The motion judge ruled that the search warrant was properly executed by the police, and we affirmed that determination, concluding, "[t]he finding that police executed the warrant in accordance with its terms is wholly supported by the evidence." Id. at 5 (citing State v. Locurto, 157 N.J. 463, 470-71 (1999)).
In 2009, the PCR judge reviewed the underlying circumstances that resulted in the issuance of the search warrant in the first place, and concluded, "it's clear that a well-grounded suspicion did exist as to defendant's involvement in the drug ring, as well as the use of his residence . . . as a storage location for narcotics." Relying on the principle that "significant deference must be given to the warrant-issuing judge's determination of probable cause," the PCR judge found that if the motion to suppress were brought on the ground of lack of probable cause, it "would most likely have been denied."
A search warrant has a presumption of validity based on deference to the issuing judge's conclusion. Any doubt is ordinarily resolved by sustaining the search. See State v. Jones, 179 N.J. 377, 388-89 (2004); State v. Kasabucki, 52 N.J. 110, 116 (1968). In determining whether there is probable cause to issue a search warrant, "[t]he task of the issuing magistrate is simply to make a practical, common-sense decision whether, given all the circumstances set forth in the affidavit before him . . . there is a fair probability that contraband or evidence of a crime will be found in a particular place." Illinois v. Gates, 462 U.S. 213, 238, 103 S. Ct. 2317, 2332, 76 L. Ed. 2d 527, 548 (1983). Appellate courts are required to apply a "totality-of-the-circumstances" test when they analyze the issuing judge's application of the Gates standard. State v. Novembrino, 105 N.J. 95, 122 (1987). Thus, under the totality of the circumstances test, "courts must consider all relevant circumstances to determine the validity of a warrant." State v. Keyes, 184 N.J. 541, 554 (2005).
Although Myers contends that his nexus to the narcotics investigation was either non-existent or tenuous at best, and the State's true target was someone else, the PCR court found undisputed evidence to the contrary. Accordingly, an evidentiary hearing was unnecessary. Affording the proper deference to the warrant-issuing judge was a correct application of the law, and the PCR court appropriately found that there was nothing ineffective about defense counsel's not moving to suppress the search on probable cause grounds because to do so would have proven futile. Moreover, such a vain motion would have had no capacity to change the outcome of the case.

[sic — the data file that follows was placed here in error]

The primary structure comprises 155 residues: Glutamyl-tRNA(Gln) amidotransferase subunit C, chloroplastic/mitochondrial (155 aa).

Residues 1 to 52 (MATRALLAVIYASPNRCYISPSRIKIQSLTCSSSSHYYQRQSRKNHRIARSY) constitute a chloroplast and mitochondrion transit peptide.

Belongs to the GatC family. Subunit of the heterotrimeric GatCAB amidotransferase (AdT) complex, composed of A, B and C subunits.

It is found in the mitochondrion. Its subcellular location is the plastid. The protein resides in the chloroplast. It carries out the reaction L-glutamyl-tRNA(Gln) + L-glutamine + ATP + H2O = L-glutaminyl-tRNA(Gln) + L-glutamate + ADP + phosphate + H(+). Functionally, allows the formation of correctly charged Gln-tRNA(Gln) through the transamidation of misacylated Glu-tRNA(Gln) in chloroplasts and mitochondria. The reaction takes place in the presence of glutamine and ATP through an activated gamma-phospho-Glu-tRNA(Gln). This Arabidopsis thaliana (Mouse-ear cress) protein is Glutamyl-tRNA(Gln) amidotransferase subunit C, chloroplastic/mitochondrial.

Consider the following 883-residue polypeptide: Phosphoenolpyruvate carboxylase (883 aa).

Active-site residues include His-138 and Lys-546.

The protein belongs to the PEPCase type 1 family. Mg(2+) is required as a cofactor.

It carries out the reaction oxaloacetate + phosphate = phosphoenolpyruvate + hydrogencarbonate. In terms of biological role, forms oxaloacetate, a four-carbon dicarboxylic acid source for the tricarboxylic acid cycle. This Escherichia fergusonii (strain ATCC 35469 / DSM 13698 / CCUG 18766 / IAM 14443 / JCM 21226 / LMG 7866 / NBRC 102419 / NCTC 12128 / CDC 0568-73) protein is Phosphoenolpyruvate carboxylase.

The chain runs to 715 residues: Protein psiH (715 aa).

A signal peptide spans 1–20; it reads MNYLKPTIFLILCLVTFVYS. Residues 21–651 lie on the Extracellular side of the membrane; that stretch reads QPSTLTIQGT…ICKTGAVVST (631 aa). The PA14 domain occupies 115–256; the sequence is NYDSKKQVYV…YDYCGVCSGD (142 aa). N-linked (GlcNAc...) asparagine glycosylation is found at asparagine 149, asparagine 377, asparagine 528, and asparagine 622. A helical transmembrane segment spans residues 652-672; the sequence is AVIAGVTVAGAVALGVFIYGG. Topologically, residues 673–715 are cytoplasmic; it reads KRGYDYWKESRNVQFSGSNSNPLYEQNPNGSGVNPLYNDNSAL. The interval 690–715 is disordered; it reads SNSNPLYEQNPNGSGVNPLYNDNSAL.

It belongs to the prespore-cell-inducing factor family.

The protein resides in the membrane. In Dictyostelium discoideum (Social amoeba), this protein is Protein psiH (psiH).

Next, Myers argues that his attorney was ineffective for not following through and formally moving to suppress his statements under Miranda. Before that motion was filed, the State offered Myers a plea arrangement, and he voluntarily accepted it. On direct appeal we noted, "defendant was fully informed that he surrendered all rights to challenge any investigatory defects or missteps and to advance any defenses when he pled guilty to the two charges." Myers, supra, slip op. at 7. More importantly, we recognized that when Myers moved to retract his guilty plea in November 2005, after failing to appear for sentencing scheduled for March 2005, he "made no reference to the unpursued Miranda motion . . . , thereby suggesting that he knew the conclusive nature of his plea." Ibid.
The PCR court reviewed the strategic choices made by defense counsel in foregoing the motion in favor of recommending the acceptance of what was "a very favorable plea." Id. at 8. The court found that counsel "made a judgment call to delay proceedings on the motion after considering the State's plea offer and the exposure of defendant if he had proceeded to trial." Finally, after factoring in how the outcome of the case might have been different had a successful Miranda motion been prosecuted, the PCR judge found the following:
It probably would have made -- most likely would have made no difference to the final conclusion in this case because it would be highly unlikely that, given all the drugs that were found and the other things that were found in defendant's house, that if he had gone to trial that he would have prevailed.
Consequently, the PCR court determined that neither a prima facie case of ineffective assistance of counsel had been demonstrated nor "were any cumulative errors [made] by the trial counsel."
Defense counsel's efforts are measured by a standard of "reasonable competence." Fritz, supra, 105 N.J. at 53. In our review, we must evaluate the conduct from the attorney's perspective at the time of the conduct, being careful to eliminate the distorting effects of hindsight. State v. Buonadonna, 122 N.J. 22, 42 (1991). Counsel may not be considered ineffective merely because the strategy failed or is second-guessed years later. State v. Sheika, 337 N.J. Super. 228, 243 (App. Div.), certif. denied, 169 N.J. 609 (2001).
Strategic decisions informed by knowledge of the case will not sustain PCR. State v. Castagna, 187 N.J. 293, 314 (2006). Whether defense counsel made a strategic decision must be derived from a record, and as here, the PCR judge correctly recognized the futility of an evidentiary hearing because all of the relevant evidence was already part of the PCR record. The court's conclusion that "there's no basis to the claim that counsel's performance was ineffective" was correct.
Similarly, we reject Myers's claim of cumulative error, and affirm the Law Division's determination to deny PCR as legally and factually supported.